We can surly relate to that: Take any of us outside of our familiar circle, the one we've been accustomed to for the most part of our lives, and we are destined to feel like a fish out of water. And regardless of our personality, it will be an adjustment; it will take us time to ease into the new situation. And we, usually, have a bit more social skills, experience, and a sense of obligation. All gears which our children are not equipped with, yet.
Finding their way amidst the bigger campus; having to deal with the responsibility of a locker (in some school two of them), a larger variety of teachers' and children's personalities, new and unfamiliar academic demands, and we're still not concluding why we notice such a drastic change in our children during that time. Because, yes, you guessed it: That's not all!
Bigger, even more powerful changes are the inner changes our children are going through at this crucial time in their life: the body changes.
We've all heard of hormones, oh, yea, we've all experienced at one point in our life or another changes we ourselves go through. And we don't usually take it lightly. We tend to fuss and complain about it, we are moody and irritable: it can get scary even for us. Nevertheless, we have an idea of what is going on, we have resources and the option to seek help, advice, support. Once again, our children, going through such dramatic changes in their lives, lack the ability to understand what it going on, and the experience to express themselves accordingly. Since they are still very self-centered they are under the complete assumption that it is only happening to them, therefore they are even less likely to express themselves or ask questions. More so, their still primitive level of awareness prevents them from coming forth in articulating and communicating to us what they might be feeling or fearing. During that time, much like they have done knowingly and unknowingly since the day they were born, they are looking to us to for answers and for the interpretation of the occurrences; they want us to fix it for them, and bail them out of this misery. But they don't know how to ask.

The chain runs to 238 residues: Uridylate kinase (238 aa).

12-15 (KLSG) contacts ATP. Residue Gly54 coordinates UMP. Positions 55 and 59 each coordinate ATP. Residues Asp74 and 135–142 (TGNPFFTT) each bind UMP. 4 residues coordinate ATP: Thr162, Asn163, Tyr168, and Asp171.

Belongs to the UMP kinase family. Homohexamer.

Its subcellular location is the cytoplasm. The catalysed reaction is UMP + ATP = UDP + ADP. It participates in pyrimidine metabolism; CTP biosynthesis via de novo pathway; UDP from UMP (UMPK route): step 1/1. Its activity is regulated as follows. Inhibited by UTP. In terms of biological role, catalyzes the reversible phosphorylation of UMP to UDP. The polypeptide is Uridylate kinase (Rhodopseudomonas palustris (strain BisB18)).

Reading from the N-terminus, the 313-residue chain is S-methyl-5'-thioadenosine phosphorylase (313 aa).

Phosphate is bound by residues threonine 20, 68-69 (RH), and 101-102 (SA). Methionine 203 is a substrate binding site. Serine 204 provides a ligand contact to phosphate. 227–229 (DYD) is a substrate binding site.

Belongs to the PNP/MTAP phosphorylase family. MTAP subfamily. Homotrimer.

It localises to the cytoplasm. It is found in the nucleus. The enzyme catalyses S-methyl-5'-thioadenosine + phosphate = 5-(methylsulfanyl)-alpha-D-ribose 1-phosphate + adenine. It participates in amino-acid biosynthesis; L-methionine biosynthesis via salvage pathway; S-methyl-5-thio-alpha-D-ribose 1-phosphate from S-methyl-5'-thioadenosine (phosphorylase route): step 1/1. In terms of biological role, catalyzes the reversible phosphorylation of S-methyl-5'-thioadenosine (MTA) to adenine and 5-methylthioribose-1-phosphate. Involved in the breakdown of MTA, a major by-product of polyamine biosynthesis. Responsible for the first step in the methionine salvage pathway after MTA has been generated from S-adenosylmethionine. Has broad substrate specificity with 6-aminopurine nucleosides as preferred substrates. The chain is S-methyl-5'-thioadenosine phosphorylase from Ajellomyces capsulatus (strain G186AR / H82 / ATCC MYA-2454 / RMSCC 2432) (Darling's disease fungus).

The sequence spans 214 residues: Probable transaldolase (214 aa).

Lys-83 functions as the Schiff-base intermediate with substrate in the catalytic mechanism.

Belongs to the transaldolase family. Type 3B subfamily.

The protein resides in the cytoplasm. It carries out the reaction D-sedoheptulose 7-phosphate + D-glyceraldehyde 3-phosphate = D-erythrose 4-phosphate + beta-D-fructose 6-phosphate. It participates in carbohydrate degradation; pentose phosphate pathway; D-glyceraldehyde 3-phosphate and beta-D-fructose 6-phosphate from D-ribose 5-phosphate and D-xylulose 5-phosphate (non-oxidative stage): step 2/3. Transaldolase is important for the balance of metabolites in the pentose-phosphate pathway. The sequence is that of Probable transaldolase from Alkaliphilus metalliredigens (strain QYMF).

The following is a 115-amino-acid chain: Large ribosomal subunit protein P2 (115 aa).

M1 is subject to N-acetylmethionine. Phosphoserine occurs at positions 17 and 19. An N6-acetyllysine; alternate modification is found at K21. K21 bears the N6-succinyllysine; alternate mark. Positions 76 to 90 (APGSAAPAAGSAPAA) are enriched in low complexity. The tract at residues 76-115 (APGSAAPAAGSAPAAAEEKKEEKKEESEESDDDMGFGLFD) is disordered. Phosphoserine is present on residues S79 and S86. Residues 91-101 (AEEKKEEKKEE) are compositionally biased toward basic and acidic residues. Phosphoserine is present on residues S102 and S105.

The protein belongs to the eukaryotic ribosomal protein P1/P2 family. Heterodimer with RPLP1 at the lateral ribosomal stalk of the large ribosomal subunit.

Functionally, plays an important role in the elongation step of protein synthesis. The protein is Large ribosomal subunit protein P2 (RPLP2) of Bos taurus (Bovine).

In addition to the actual changes in school's environment, body transformation and adjustments, at this specific age and time the brain too goes through a modification in the way it is able to perceive and comprehend ideas. Up to age 11 or 12, children have, only, what is called a cognitive ability to recognize and identify concepts. One of the bigger transformations we go through in life is that of our ability, beyond age 12, to visualize and imagine abstract ideas. This "simple" fact alone is responsible for your children talking back at you, feeling embarrassed by you in public or around their friends, conveying, and sometimes forcing, their own opinions on you about everything and anything as if they have sole custody on them, and looking down on you, your values and your principals, as if they are literally appalled by what you have to say.
- "Can you please pick up your socks from the floor?"
- "Please go do you homework."
Now, we all know that we can count at least 150 times in one week only that we've asked them to pick up their socks, or their shoes, or their books, or their backpack… or we've asked them to please put the phone back where it belongs so we can perhaps find it and make a call as well… or we've asked and asked and bagged and yelled for them to go do their homework (already), as they stroll from room to room, are attached to the computer as it is their only life line, or are again hungry and can't do anything before they get something to eat… and yet, each time they hear us, it merely seems to be the first time ever, and our strange ideas of picking up things from the floor or returning things to their proper places or God forbid doing homework - are a shock to their ears and contradict anything they have ever heard before. Wow! It is a mystery how these kids that we've been raising for some ten, eleven, twelve years, are now hearing from us for the first time those simple orders and instructions. Are they really? No! Why then are they acting as if we just landed from another planet while they have been here all along doing things their way…?
Once again, the explanation to it is set in the changes our children are going through at this time: it's as if all that they've been hearing from us all along was received and perceived by one kind of brain they've been using so far. From now on, it is all received, perceived, and more so, filtered, by an entirely different brain. And yes, to them, concepts of picking up things from the floor, doing homework just because we (or their teachers) are telling them to, and proceeding to trail our guidelines as a matter of fact, are no longer without question and doubt.